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Event(s) on February 2008

  • Monday, 18th February, 2008

    Title: On Acute and Nonobtuse Simplicial Partitions
    Speaker: Prof. Michal Krizek, Institute of Mathematics, Czech Academy of Sciences, Czech Republic
    Time/Place: 11:30  -  12:30
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    Abstract: We survey some results on acute and nonobtuse simplicies and associated spatial partitions. These partitions are relevant in numerical mathematics, including piecewise polynomial approximation theory and the finite element method. Special attention is paid to a basic type of nonobtuse simplicies called path-simplicies, the generalization of right triangles to higher dimensions. In addition to applications in numerical mathematics, we give examples of the appearance of acute and nonobtuse simplices in other areas of mathematics.

  • Tuesday, 19th February, 2008

    Title: The Asymptotic Existence of Resolvable Graph Designs
    Speaker: Prof. Alan Ling, College of Engineering and Mathematical Sciences, The University of Vermont, USA
    Time/Place: 11:30  -  12:30
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    Abstract: Let $v ge k$ and $lam$ be positive integers. A {em block design} BD$(v,k,lam)$ is a collection $cA$ of $k$-subsets of a $v$-set $X$ in which every unordered pair of elements from $X$ is contained in exactly $lam$ elements of $cA$. More generally, for a fixed simple graph $G$, a {em graph design} GD$(v,G,lam)$ is a collection $cA$ of graphs isomorphic to $G$ with vertices in $X$ such that every unordered pair of elements from $X$ is an edge of exactly $lam$ elements of $cA$. A famous result of Wilson says that for a fixed $G$ and $lam$, there exists a GD$(v,G,lam)$ for all sufficiently large $v$ satisfying certain necessary conditions. A block (graph) design as above is said to be {em resolvable} if $cA$ can be partitioned into partitions of (graphs whose vertex sets partition) $X$. Lu has shown asymptotic existence of resolvable BD$(v,k,lam)$, yet for over twenty years the analogous problem for resolvable GD$(v,k,lam)$ has remained open. In this talk, we settle asymptotic existence of resolvable graph designs. (a joint work with Peter Dukes)

  • Wednesday, 20th February, 2008

    Title: Adaptive meshless RBF collocation method for solving modified Helmholtz equations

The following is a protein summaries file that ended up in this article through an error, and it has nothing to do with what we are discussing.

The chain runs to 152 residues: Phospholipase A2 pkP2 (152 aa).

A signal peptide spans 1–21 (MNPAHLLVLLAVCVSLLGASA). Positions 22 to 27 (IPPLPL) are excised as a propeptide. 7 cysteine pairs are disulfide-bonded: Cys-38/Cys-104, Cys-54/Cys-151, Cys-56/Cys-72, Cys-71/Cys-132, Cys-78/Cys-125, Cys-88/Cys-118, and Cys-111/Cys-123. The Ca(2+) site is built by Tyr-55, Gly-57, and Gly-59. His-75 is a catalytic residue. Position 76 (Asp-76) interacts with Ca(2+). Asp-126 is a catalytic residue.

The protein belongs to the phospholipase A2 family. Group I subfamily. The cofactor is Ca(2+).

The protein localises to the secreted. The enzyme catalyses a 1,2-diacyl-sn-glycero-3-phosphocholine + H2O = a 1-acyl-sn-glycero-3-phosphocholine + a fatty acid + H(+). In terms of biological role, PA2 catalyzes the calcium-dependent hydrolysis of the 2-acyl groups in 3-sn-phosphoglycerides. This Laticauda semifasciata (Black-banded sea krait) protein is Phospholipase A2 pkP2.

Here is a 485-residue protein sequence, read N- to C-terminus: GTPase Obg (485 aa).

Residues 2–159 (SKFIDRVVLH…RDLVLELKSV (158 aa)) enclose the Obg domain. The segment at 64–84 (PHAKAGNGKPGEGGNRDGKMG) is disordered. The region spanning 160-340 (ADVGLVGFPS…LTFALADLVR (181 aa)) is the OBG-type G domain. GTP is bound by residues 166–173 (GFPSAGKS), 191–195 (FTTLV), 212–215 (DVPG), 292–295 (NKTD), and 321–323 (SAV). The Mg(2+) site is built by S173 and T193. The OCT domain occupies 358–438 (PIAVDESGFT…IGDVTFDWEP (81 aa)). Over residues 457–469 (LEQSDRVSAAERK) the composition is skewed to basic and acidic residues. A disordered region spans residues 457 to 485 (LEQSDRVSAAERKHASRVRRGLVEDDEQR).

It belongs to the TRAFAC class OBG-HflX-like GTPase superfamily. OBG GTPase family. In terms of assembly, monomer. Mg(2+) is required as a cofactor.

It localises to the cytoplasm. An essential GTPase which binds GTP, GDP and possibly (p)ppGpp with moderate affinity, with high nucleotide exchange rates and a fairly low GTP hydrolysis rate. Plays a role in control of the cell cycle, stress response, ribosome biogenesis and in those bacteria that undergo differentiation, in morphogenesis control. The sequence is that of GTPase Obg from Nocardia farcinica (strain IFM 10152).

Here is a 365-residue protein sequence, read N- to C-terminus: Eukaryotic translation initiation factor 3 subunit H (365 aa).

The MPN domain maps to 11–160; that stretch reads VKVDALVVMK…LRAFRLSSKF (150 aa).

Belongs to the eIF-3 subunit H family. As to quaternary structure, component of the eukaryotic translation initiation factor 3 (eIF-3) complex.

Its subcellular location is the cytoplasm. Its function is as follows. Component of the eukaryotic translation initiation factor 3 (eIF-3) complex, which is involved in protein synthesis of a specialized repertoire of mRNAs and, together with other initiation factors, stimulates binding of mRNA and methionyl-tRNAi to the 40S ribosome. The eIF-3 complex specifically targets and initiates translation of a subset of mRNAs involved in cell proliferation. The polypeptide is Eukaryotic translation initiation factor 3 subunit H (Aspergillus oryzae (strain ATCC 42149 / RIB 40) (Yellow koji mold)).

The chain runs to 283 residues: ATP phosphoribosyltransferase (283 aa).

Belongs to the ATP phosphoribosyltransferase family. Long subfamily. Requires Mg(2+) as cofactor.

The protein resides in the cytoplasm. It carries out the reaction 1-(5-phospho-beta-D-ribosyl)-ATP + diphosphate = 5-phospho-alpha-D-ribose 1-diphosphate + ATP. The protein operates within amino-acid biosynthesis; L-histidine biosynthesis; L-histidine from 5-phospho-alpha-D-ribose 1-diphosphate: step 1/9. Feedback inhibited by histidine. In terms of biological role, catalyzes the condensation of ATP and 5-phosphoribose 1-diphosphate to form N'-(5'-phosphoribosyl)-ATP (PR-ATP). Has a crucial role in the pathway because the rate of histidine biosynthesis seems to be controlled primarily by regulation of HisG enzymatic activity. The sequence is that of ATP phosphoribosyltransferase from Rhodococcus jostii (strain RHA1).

Speaker: Mr. Ting On Kwok, Department of Mathematics, Hong Kong Baptist University, HKSAR, China
    Time/Place: 16:30  -  17:30
    Abstract: In this talk, we proposed a least-squares based Kansa's method for solving the modified Helmholtz equations. In the theoretical part, we proved the convergence of the proposed method providing that the collocation points are sufficiently dense. For numerical implementation, a subspace selection process for the trial space (the so-called greedy algorithm) is employed. With the proven theories, the resultant overdetermined systems are solved by the standard least-squares method. Numerical experiments are provided To conclude the work.

  • Friday, 22nd February, 2008

    Title: Advance Hybrid High Order Methods for Multi-scales Problems in Shocked Flow
    Speaker: Prof. Wai Sun Don, The Division of Applied Mathematics, Brown University, USA
    Time/Place: 10:30  -  11:30
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    Abstract: Classical high order methods such as spectral methods and classical WENO methods are reaching their limits in handling shocked flows with both large and small scales structures, such as the classical Richtmyer-Meshkov instability and shock-particle laden flow, in an efficient and accuracy manner due to some of their inherent weakness. Spectral methods, though highly efficient and accuracy for smooth problems, suffer the Gibbs oscillations when discontinuities formed in the solution in a nonlinear hyperbolic conservation laws. High order WENO methods, on the other hand, are capable of capturing shocks in an essentially non-oscillatory manner due to its non-linear adaptive stencils switching and lowering of the order at the non-smooth stencils. However, the reconstruction procedure is an expensive undertaking and quite dissipative in nature. In this talk, I will present the work on the hybridization of these two methodologically different methods in a spatially and temporary adaptive multi-domain framework yielding a scheme which can capture shock and resolving smooth small scales structures in an efficient manner. The adaptively is based on the high order multi-resolution analysis. Examples of the standard Riemann IVP problems, Mach 3 shock-density wave interaction and two dimensional Shock-vortex interaction and Richtmyer-Meshkov instability at high Mach numbers will be shown.

  • Friday, 22nd February, 2008

    Title: What Mathematics is Hidden Behind the Astronomical Clock of Prague?
    Speaker: Dr. Alena Solcova, Department of Mathematics, Czech Technical University
    Time/Place: 16:30  -  17:30
    University Chapel